Rituxan Hycela (rituximab) was granted approval by the Food and Drug Administration (FDA) for adult patients with previously untreated and relapsed or refractory follicular lymphoma, previously untreated diffuse large B-cell lymphoma (DLBCL) and previously untreated and previously treated chronic lymphocytic leukemia (CLL).
Genentech, the manufacturer of the treatment, explained in a statement that the novel co-formulation includes the identical monoclonal antibody as intravenous (IV) rituximab (Rituxan), along with the molecule hyaluronidase, which facilitates the delivery of medicine beneath the skin. The company reported that the treatment will be available in the United States in one to two weeks, and the IV formulation will continue to be available.
“With today’s approval of Rituxan Hycela, people with three of the most common blood cancers now have a new treatment option which provides efficacy comparable with intravenous Rituxan and can be delivered under the skin in minutes instead of hours through IV infusion,” Sandra Horning, M.D., chief medical officer and head of Global Product Development at Genentech, said in a statement. “People who benefit from Rituxan may receive years of repeated treatments for their blood cancer, so an option that reduces the administration time can be important.”
The approval, which follows a positive recommendation from the FDA’s Oncologic Drugs Advisory Committee, is based on data from five clinical trials that included 2,000 patients with the various blood cancers for which Rituxan IV is currently approved. The results demonstrated that the efficacy, safety, and pharmacokinetics of the subcutaneous (SC) formulation were noninferior to IV Rituxan Hycela.
The specific trials included in the clinical development program were as follows: SparkThera (NCT00930514), a phase 1b maintenance study in previously untreated or relapsed follicular lymphoma; SABRINA (NCT01200758), a phase 3 induction and maintenance study in previously untreated follicular lymphoma; SAWYER (NCT01292603), a phase 1b study in previously untreated CLL; MabEase (NCT01649856), a phase 3 study in previously untreated DLBCL; and PrefMab (NCT01724021), a phase 3 patient preference study in previously untreated follicular lymphoma and DLBCL.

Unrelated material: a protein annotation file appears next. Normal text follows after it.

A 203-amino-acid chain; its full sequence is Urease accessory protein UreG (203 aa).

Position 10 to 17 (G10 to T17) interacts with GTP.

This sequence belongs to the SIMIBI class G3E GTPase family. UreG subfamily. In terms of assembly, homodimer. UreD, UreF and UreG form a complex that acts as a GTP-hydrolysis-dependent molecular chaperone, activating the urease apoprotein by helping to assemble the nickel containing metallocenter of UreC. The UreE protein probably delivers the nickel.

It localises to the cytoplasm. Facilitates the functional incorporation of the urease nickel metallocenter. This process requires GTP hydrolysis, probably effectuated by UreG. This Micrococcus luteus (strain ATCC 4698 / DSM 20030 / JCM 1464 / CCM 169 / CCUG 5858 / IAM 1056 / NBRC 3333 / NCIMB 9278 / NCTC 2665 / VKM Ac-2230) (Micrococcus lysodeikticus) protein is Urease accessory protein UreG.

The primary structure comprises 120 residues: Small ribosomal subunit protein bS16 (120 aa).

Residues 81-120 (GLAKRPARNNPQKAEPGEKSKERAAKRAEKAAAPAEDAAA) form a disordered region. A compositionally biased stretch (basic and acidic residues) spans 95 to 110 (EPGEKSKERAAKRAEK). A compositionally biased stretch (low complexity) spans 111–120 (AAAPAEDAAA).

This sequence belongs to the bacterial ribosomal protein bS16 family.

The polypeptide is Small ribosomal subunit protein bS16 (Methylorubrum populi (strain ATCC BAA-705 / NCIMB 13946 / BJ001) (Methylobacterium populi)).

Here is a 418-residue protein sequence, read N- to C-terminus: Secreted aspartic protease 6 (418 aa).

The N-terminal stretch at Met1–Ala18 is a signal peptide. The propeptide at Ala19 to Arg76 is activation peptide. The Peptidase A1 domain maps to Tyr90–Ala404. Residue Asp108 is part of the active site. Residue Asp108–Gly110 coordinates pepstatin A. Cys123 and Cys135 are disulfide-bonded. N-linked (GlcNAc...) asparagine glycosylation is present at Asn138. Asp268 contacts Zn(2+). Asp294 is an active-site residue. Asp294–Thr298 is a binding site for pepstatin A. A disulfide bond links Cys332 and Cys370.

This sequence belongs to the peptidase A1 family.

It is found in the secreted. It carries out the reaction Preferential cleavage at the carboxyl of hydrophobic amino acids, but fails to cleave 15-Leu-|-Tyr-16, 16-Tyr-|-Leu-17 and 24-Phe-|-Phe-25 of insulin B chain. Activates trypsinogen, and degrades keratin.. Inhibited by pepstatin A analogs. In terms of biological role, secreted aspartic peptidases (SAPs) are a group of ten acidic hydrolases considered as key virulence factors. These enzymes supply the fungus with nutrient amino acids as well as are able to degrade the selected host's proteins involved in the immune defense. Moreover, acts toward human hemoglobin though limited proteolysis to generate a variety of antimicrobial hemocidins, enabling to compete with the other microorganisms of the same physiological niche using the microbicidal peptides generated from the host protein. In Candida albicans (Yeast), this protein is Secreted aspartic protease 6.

As a sample of the pivotal data, the phase 3 MabEase trial evaluated SC (381 patients) versus IV (195 patients) Rituxan Hycela in combination with CHOP chemotherapy in patients with previously untreated CD20-positive DLBCL. The overall response rate (ORR) was 71.8 percent in the IV arm versus 72.7 percent in the SC arm. The complete response (CR) rates were 42.1 percent versus 47.0 percent, respectively. The hazard ratio (HR) for progression-free survival (PFS) was 1.23 and the HR for overall survival (OS) was 1.06.
The phase 3 SABRINA trial compared the Rituxan Hycela formulations in combination with CHOP or CVP chemotherapy in previously untreated patients with FL. The ORR was 84.9 percent in the IV arm (205 patients) and 84.4 percent in the SC arm (205 patients). The CR rates were 32.2 percent versus 32.2 percent, respectively. The HR for PFS was 0.84 and the HR for OS was 0.81.
The phase 1b SAWYER trial compared the two formulations in combination with chemotherapy in previously untreated patients with CLL. The ORR was 80.7 percent in the IV arm (88 patients) and 85.2 percent in the SC arm (88 patients). The CR rates were 33 percent versus 26.1 percent, respectively. The HR for PFS was 0.89 and the HR for OS was 0.60.
Subcutaneous Rituxan Hycela has been available in the European Union under the trade name MabThera since 2014, and is also approved in nearly 50 other countries.
The IV formulation of Rituxan is currently approved by the FDA for patients with previously untreated follicular lymphoma, previously untreated DLBCL, relapsed or refractory low grade or follicular lymphoma, and previously untreated and relapsed or refractory CLL.
“Today’s approval of subcutaneous rituximab marks an important advance in the development of new treatment options for people with lymphoma,” said Meghan Gutierrez, Chief Executive Officer of the Lymphoma Research Foundation. “Novel therapies and new methods of administration are important to ensuring that patients and their physicians, through shared decision making, are able to access the right treatments at the right time.”